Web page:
Suddenly, incredibly, I heard a burst of classical music. It was a grand piano! Yes, right there in the middle of the street! A street-artist had somehow transported his enormous polished piano amidst all the flowers, gothic palaces and grand stores, and was playing a sonata as though his heart would break. Tourists, locals, and passers-by thronged around him clicking away madly at their cameras and mobile phones. Talk about live street-art!

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And we hadn’t even visited any of the places on our itinerary yet!

… more to come in a later entry!

P.S All photos are originals, taken by me on site.

 

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The World’s perception of Malta

Lately, I’ve been noticing a lot of posts on social media criticizing and denigrating tourists and ‘outsiders’ who comment negatively about something which they didn’t like during their visit to Malta. The comments by foreigners are actually nothing we haven’t all heard before from the Maltese themselves. However, while it seems to be okay for the natives to criticize or attack an issue within their borders, it seems to be taboo for outsiders to give their two cents.

How dare a non-Maltese person complain about congested traffic! How dare someone who doesn’t live here write about our fast diminishing countryside! How dare such people talk about the well-apparent littering present on our shores, the obnoxious parkers, or the over-priced food?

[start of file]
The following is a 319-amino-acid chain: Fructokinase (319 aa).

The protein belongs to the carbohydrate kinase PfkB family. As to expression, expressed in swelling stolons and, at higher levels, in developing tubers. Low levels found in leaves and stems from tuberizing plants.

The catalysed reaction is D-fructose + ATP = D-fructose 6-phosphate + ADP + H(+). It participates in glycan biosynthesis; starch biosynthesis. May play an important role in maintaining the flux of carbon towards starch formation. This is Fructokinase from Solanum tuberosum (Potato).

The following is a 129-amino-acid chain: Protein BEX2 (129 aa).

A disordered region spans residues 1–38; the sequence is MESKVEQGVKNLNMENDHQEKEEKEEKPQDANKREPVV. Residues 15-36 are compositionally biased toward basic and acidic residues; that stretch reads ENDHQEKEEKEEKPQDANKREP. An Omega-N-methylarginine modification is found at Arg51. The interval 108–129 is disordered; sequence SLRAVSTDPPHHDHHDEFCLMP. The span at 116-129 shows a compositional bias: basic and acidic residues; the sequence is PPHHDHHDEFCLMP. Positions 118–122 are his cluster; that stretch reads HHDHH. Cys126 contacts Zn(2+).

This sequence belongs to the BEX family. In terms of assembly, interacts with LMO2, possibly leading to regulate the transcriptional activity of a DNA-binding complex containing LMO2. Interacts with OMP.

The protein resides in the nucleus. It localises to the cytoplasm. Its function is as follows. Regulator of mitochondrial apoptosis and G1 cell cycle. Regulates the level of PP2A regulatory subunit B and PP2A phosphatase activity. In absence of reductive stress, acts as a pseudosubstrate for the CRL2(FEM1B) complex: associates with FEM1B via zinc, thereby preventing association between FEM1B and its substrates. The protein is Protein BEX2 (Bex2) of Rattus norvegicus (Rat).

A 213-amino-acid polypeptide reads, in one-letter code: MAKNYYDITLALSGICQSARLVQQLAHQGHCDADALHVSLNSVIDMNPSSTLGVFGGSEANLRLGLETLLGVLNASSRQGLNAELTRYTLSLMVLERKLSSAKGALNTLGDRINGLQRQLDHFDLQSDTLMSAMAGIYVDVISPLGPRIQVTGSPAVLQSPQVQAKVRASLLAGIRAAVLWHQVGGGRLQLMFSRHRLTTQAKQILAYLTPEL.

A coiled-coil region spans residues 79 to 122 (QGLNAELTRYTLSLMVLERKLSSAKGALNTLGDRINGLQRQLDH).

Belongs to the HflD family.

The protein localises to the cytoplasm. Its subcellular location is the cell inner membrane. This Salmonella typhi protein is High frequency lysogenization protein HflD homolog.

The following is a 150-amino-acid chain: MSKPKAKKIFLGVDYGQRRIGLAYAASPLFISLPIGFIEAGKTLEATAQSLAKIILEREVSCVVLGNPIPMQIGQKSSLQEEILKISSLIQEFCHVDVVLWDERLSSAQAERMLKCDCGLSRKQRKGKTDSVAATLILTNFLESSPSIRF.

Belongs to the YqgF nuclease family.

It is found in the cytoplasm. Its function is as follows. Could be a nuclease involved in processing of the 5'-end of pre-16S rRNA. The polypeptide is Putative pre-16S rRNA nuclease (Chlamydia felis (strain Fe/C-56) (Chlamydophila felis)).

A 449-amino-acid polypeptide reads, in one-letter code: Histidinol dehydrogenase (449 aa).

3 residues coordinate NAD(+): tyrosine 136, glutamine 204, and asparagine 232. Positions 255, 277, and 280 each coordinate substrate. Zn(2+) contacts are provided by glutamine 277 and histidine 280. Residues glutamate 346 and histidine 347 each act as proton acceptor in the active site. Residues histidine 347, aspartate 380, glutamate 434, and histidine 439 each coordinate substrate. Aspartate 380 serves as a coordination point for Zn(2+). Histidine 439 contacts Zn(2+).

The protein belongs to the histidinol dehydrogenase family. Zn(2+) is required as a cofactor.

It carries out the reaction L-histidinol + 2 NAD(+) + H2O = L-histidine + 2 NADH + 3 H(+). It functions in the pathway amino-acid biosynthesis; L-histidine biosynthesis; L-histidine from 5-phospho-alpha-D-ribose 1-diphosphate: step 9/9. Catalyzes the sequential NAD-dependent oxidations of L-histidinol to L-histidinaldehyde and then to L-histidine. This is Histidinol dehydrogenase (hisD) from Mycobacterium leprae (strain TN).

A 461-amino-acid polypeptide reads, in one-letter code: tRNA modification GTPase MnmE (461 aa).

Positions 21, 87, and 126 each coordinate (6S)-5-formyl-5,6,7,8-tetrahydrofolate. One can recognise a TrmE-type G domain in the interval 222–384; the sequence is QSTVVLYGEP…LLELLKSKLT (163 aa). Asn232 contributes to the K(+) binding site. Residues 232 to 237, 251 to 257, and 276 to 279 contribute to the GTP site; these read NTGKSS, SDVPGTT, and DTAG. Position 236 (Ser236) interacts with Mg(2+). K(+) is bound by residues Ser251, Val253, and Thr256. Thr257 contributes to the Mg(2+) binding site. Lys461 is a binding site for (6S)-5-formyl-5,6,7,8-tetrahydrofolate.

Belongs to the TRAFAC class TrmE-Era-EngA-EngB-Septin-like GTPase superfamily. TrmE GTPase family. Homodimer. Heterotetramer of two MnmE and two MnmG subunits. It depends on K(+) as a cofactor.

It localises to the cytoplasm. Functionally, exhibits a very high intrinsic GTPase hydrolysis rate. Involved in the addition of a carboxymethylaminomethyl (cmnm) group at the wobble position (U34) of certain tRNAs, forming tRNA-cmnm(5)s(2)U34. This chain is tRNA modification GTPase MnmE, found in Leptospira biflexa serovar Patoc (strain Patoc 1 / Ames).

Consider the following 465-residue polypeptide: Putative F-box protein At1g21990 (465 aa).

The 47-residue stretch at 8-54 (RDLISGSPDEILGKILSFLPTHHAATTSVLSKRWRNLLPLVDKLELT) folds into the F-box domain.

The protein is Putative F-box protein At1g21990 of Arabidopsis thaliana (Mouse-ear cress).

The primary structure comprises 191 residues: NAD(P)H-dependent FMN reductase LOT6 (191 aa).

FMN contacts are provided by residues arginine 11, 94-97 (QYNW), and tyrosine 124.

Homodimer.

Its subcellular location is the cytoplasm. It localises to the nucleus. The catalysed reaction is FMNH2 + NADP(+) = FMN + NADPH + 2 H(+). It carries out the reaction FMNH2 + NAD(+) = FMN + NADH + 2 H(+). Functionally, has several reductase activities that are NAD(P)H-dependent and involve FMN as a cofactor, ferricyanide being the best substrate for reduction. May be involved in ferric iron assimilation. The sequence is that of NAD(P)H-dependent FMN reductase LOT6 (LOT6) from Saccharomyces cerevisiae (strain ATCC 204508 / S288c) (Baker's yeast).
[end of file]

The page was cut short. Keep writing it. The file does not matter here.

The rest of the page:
Suddenly, it’s like we’ve never heard anyone complain about these issues before. Every Maltese and Gozitan person within shouting distance of a computer rolls up his sleeves, gets out his broken English and even more hideous Maltese orthographic skills, and starts haranguing said tourist to hell and back. Because if you don’t like it here, morru lura min fejn ġejtu (go back where you came from).

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Taking the optimistic approach, it’s somewhat quaint to see how the Maltese mentality works. Jien ngħid li rrid fuq pajjiżi (I’ll say what I like about my country), but as soon as an outsider opens his mouth, we all chum up against him, because our islands are perfect, and no Brit, Italian, American, or Korean tourist has the right to state his opinion, if that opinion is expressing negativity about Malta. And God forbid if the person is of a darker complexion!

Of course, every country has its troubles and nowhere is perfect. However, that doesn’t mean that one can’t express an opinion or point any fingers towards anyone else… does it?

Curious about this state of affairs, I actually surfed the net, read blogs and reviews from tourists, students and even business people who came to Malta. There were both positive and negative comments. I was actually proud to see how many people loved our countryside, our helpful attitude, and our own individuality as a country. On the other hand, I felt kind of ashamed at other issues which came to light. After all, no one can really and truly perceive inconsistencies and flaws more than someone whose perspective isn’t coloured by their love, history, and patriotic feelings towards their country.